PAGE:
Refugee Rights & Responsibilities in South Africa

Once you have undergone the asylum process and are recognised as a Refugee by the Government, you will be issued a Formal Recognition permit, also called section 24 permit.

Information on how to renew your permits, ID and Travel documents is available on the Online Renewal section.

What are your RIGHTS as a recognized Refugee in South Africa?

  • You have the right to a formal written recognition of refugee status: Formal Refugee Recognition – section 24 permit;
  • You have the right to enjoy full legal protection, which includes the rights set out in Chapter 2 of the Constitution and the right to remain in the the Republic of South Africa;
  • You can apply for permanent residence after five years of continuous residence in the Republic from the date on which you were recognized as a refugee, if the Standing Committee certifies that you will remain a refugee indefinitely;
  • You are entitled to an identity document and to a South African refugee travel document;
  • You are entitled to seek employment;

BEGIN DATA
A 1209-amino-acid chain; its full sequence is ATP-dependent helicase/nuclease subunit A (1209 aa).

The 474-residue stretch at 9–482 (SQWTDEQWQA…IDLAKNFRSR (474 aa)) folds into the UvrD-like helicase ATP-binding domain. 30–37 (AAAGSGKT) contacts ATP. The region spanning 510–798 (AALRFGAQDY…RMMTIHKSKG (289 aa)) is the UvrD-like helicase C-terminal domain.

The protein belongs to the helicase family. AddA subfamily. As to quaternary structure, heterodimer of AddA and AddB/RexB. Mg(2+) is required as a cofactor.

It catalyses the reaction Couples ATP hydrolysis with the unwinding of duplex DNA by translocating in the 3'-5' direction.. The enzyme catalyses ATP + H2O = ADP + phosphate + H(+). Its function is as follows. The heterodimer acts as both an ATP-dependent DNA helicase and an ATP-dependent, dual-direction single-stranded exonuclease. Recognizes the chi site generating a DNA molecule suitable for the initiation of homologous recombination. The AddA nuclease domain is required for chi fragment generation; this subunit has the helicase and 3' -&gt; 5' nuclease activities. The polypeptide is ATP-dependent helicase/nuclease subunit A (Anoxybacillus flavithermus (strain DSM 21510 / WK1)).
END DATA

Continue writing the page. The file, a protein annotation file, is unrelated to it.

• You are entitled to the same basic health services and basic primary education which the inhabitants of the Republic receive from time to time.

What are your RESPONSIBILITIES as a recognized Refugee in South Africa?

  • You have a responsibility to abide by South Africa’s laws, including COVID-19 regulations.
  • Apply for an identity card immediately (this ‘refugee ID’ is valid for the same time period as the refugee recognition document)
  • Must submit, in writing, an intention to extend refugee documentation, 90 days before it expires at the designated Refugee Reception Office
  • Cannot leave South Africa without a travel document, and may apply for a refugee travel document, if travel is going to be undertaken, and subject to further application requirements.
  • Must notify the officials at the Refugee Reception Office of any change in address.

The refugee document also states that it can be withdrawn ‘if the holder has been convicted and sentenced for a criminal offence’. In addition to these conditions, you also have the duty to provide accurate information to the Government, UNHCR and partners.

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